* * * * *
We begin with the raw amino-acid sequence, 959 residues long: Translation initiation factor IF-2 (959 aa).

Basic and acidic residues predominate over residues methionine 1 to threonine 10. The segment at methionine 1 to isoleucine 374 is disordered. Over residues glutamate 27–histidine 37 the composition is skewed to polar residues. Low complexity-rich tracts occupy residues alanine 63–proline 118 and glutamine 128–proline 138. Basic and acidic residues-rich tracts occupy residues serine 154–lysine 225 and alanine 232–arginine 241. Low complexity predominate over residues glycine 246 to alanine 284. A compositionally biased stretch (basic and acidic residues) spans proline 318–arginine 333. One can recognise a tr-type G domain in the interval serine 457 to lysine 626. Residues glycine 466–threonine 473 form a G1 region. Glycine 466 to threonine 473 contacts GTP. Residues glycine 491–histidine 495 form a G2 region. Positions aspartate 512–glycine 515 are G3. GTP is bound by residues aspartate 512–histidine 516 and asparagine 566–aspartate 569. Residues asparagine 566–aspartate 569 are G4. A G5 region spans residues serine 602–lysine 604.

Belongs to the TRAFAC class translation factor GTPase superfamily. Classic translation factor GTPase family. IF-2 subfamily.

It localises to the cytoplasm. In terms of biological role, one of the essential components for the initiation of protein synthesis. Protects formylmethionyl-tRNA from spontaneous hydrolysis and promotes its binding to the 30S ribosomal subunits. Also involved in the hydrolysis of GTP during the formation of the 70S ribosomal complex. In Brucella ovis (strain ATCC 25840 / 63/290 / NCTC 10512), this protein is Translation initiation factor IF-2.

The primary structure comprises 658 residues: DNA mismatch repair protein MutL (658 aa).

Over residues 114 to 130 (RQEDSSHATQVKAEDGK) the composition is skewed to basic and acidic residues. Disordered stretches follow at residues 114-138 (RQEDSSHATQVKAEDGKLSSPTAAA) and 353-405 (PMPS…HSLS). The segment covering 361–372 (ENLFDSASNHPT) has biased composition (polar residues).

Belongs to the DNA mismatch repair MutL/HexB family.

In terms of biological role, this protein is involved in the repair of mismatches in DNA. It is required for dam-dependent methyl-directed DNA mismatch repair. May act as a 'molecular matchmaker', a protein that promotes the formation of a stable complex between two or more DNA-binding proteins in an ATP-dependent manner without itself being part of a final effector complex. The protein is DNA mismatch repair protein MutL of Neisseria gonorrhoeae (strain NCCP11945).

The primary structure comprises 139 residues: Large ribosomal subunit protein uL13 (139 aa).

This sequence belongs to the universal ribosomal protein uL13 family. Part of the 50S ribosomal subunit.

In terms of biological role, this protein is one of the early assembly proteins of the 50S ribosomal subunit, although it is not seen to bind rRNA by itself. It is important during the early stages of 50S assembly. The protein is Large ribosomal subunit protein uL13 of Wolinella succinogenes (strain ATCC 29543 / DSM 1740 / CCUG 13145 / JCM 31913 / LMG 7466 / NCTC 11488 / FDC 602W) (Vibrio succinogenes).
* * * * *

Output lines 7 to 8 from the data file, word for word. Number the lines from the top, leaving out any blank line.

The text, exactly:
Belongs to the DNA mismatch repair MutL/HexB family.

In terms of biological role, this protein is involved in the repair of mismatches in DNA. It is required for dam-dependent methyl-directed DNA mismatch repair. May act as a 'molecular matchmaker', a protein that promotes the formation of a stable complex between two or more DNA-binding proteins in an ATP-dependent manner without itself being part of a final effector complex. The protein is DNA mismatch repair protein MutL of Neisseria gonorrhoeae (strain NCCP11945).